And where was the surprise about media treatment anyway?  Eight years of GW being mercilessly ridiculed for his torture of the English language.  Dan Quayle’s famous spelling abilities.  Richard Nixon’s undisguised contempt for the press.  Hey it hasn’t ever been wine and roses between politicians and the media.  Sarah Palin knew that going in.

In closing the CNN article, there is a very telling comment by a Republican strategist to the effect that between now and 2012 Palin should keep her head down, stay out of the spotlight, and gain a little political maturity.  I haven’t heard better advice in a long time.

Sarah, I probably won’t support you in 2012.  But to avoid me outright laughing at you, please take a hiatus from national politics, run your state, and come back in 2012 with better cue cards.

Posted by: trickyguy | December 21, 2008

Dirty Dick Cheney: Outgoing Veep

Like the man beating the proverbial dead horse, I must pile onto Dick Cheney one more time.

It’s hard to like the guy.  Shifty look, beady eyes, direct association with many, many contemptible acts while acting as Bush’s hatchet man (along with Rove) — not much to like there.

But if you follow this link, the man refuses to apologize for saying the f-word in the halls of Congress to Patrick Leahy.  In dirty Dick’s interview, he refuses to say it was a mistake because Leahy was on him about Halliburton, and because Leahy had acted disingenuously.

Let’s take those one at a time.  First, Leahy was on him about a conflict of interest related to contracts related to reconstruction and supply for the Iraq effort that were mysteriously won by the firm that Cheney is the former CEO of.

Imagine that, a senator from the opposition party having a negative view of an obviously inappropriate contract award.  (Folks, I will not argue here about all the things that have come to light about this contract regarding overpricing, fraud, and so on.  You can read that for yourself.  This part of the post is merely pointing out that dirty Dick is responsible for his actions, and should not be surprised that a leading Democrat was staunchly against Cheney’s involvement in the incident.)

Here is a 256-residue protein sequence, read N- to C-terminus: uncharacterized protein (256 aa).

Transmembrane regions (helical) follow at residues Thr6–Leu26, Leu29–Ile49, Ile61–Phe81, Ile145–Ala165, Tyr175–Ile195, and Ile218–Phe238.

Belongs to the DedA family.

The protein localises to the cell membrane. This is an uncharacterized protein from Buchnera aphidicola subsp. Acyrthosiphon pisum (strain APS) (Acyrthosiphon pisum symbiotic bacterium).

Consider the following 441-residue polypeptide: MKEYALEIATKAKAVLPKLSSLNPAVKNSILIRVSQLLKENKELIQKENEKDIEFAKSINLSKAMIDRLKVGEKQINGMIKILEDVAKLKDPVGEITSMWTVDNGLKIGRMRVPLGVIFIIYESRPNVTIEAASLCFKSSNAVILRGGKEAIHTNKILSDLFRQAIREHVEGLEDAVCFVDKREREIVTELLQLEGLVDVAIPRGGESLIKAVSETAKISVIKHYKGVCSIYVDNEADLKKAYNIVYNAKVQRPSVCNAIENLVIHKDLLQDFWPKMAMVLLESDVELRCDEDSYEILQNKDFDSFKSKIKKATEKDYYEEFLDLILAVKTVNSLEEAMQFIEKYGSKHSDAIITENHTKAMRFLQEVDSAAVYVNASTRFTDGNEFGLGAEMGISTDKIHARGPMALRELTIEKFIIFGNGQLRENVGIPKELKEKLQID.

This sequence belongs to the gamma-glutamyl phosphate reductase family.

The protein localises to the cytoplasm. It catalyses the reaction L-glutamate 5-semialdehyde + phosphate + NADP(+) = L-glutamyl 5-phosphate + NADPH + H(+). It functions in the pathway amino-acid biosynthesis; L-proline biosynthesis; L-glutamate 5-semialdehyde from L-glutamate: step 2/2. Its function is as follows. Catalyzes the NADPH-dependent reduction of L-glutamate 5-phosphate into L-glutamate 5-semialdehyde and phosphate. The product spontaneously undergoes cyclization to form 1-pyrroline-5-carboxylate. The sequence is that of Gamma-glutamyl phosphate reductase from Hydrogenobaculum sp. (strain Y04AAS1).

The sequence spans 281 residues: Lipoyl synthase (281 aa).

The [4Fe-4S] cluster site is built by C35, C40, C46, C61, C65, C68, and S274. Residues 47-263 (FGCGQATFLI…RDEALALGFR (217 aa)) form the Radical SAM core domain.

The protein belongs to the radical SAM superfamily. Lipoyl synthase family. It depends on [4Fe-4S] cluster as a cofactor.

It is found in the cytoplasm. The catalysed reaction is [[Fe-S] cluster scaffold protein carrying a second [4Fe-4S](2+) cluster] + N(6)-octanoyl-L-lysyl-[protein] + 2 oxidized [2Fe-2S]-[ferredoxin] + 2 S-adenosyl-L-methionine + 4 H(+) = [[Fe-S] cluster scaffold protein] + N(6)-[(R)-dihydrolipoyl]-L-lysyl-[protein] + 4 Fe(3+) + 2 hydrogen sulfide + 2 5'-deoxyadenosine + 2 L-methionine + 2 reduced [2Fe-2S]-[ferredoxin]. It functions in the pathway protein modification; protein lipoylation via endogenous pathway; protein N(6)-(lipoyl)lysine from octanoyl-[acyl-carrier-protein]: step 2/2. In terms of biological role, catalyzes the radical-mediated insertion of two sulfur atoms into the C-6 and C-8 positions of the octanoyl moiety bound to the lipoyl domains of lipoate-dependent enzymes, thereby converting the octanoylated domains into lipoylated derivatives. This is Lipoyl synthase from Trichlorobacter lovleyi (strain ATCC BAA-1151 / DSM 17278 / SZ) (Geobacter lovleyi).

And then, dirty Dick was upset that Leahy could spout a bunch of negative rhetoric in the political arena and then “act as if he’s your best friend”.  Well, it’s my take that Dick mistook professional courtesy and tact for disingenuous behavior.  And, I would not expect him to recognize courtesy and tact when it is displayed, as he has so rarely exhibited it in his own conduct.  And even if Leahy was being two-faced, would it greatly surprise you to hear that stuff happens in Congress?

So dirty Dick uses these as reasons to justify not apologizing for uttering what is perhaps the most profane word in our language, and not in the men’s locker room at the gym, but on the floor of Congress.

Dick, you shame yourself, your administration, your party, and your fellow politicians by your reprehensible conduct.

And the last national politician I recall saying the f-word in public was tricky Dick Nixon.

Wow, Cheney, you’re in great company.  A pair of Dicks: one dirty and one tricky.  And, you’ll guess from my pseudonym, I’d prefer the tricky one.

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Posted by: trickyguy | December 13, 2008

Learning to HATE Comment Moderation

You bet I saw Heather’s nice tutorial on the new moderation features for the WordPress literati.

Wow, now it’s easier than ever before to censor those whose comments you don’t agree with.  You can muzzle the masses as it were.

Yep, you can sure that yours is the only voice heard on the topic of your choice.  Or you can be a real blogger and let your writing, and others’ opinions of it, stand on its own.

Posted by: trickyguy | November 27, 2008

Happy Thanksgiving

Thanksgiving good wishes and cheer to one and all.  We don’t often enough take stock of how well off we really are.  Following are some things to be thankful for.

Be thankful you are not in the Taj Hotel in Mumbai (where I have stayed at least a dozen times, most recently fourteen months ago).  India is a beautiful, but chaotic country.  Our country, however imperfect, has better security than that.

Be thankful that you are not in a country like Georgia with a dominant and powerful neighbor that invades if the political tide turns in a direction that they do not favor.  Our country is too powerful for that.

Be thankful that you live where democracy does thrive.  I spent much time in Saudi Arabia where, for all their money, they still lack one thing many Americans take for granted: the right to vote.

Be thankful that most Americans are able to live their lives far from violence.  A generation of Iraqi, Israeli, and Afghani children has not been so lucky.

Be thankful that we have a safe food supply.  Thousands of Chinese babies were not so lucky.